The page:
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In Issue 23 of the Baba Indaba Children’s Stories, Baba Indaba narrates the Indian tale of a mean Brahman whose dreams about what riches he could obtain if he traded his possessions. His greed and imagination get the better of his common sense with disastrous results. Look out for the moral of the tale.
 
INCLUDES LINKS TO DOWNLOAD 8 FREE STORIES
 
It is believed that folklore and tales are believed to have originated in India and made their way overland along the Silk and Spice routes and through Central Asia before arriving in Europe.
 
This book also has a “Where in the World – Look it Up” section, where young readers are challenged to look up a place on a map somewhere in the world. The place, town or city is relevant to the story, on map. HINT – use Google maps.
 
Baba Indaba is a fictitious Zulu storyteller who narrates children’s stories from around the world. Baba Indaba translates as “Father of Stories”.
 
ISSN: 2397-9607 Issue 23 (Digital)
 
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Believed to be Indian in origin – An Excerpt from Oriental Folklore and Legends

Once Upon a Time, During the reign of a mighty rajah named Guddeh Sing, a celebrated, and as it is now supposed, deified priest, or hutteet, called Dhurrumnath, came, and in all the characteristic humility of his sect established a primitive and temporary resting-place within a few miles of the rajah’s residence at Runn, near Mandavie. He was accompanied by his adopted son, Ghurreeb Nath.

From this spot Dhurrumnath despatched his son to seek for charitable contributions from the inhabitants of the town. To this end Ghurreeb Nath made several visits; but being unsuccessful,
and at the same time unwilling that his father should know of the want of liberality in the city, he at each visit purchased food out of some limited funds of his own. At length, his little hoard failing, on the sixth day he was obliged to confess the deceit he had practised.

Dhurrumnath, on being acquainted with this, became extremely vexed, and vowed that from that day all the rajah’s putteen cities should become desolate and ruined. The tradition goes on to state that in due time these cities were destroyed; Dhurrumnath, accompanied by his son, left the neighbourhood, and proceeded to Denodur. Finding it a desirable place, he determined on performing Tupseeah, or penance, for twelve years, and chose the form of standing on his head.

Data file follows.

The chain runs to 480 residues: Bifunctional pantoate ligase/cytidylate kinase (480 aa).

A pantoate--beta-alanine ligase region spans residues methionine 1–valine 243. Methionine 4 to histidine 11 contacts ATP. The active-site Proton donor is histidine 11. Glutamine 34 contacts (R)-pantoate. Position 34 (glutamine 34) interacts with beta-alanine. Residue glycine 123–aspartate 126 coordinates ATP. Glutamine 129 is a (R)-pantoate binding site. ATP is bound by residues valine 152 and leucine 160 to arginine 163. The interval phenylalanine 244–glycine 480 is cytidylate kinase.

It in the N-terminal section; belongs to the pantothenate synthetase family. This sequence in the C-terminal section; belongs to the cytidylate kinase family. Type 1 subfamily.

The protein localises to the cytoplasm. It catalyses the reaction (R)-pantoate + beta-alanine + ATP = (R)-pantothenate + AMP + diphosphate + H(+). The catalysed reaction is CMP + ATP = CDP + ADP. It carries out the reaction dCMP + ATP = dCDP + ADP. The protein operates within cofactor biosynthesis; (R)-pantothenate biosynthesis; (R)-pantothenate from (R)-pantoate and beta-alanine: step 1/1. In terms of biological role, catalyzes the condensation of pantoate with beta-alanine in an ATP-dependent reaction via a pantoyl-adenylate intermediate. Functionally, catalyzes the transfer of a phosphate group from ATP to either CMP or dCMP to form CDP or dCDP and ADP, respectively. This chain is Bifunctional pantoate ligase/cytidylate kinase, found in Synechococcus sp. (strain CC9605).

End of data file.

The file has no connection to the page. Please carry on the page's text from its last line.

On commencing to carry out this determination, he dismissed his son, who established his Doonee in the jungles, about twenty miles to the north-west of Bhooj. After Dhurrumnath had remained Tupseeah for twelve years, he was visited by all the angels from heaven, who besought him to rise; to which he replied, that if he did so, the portion of the country on which his sight would first rest would become barren: if villages, they would disappear; if woods or fields, they would equally be
destroyed. The angels then told him to turn his head to the north-east, where flowed the sea. Upon this he resumed his natural position, and, turning his head in the direction he was told, opened his eyes, when immediately the sea disappeared, the stately ships became wrecks, and their crews were destroyed, leaving nothing behind but a barren, unbroken desert, known as the Runn.

Dhurrumnath, too pure to remain on the earth, partook of an immediate and glorious immortality, being at once absorbed into the spiritual nature of the creating, the finishing, the indivisible, all-pervading Brum.
* * * * * * *
This self-imposed penance of Dhurrumnath has shed a halo of sanctity around the hill of Denodur, and was doubtless the occasion of its having been selected as a fitting site for a Jogie establishment, the members of which, it is probable, were originally the attendants on a small temple that had been erected, and which still remains, on the highest point of the hill, on the spot where the holy Dhurrumnath is said to have performed his painful Tupseeah.

ISBN: 978-1-907256-10-3
URL: http://abelapublishing.com/oriental-folklore-and-legends_p23332648.htm

Oriental Folklore and Legends cover

Oriental Folklore and Legends cover

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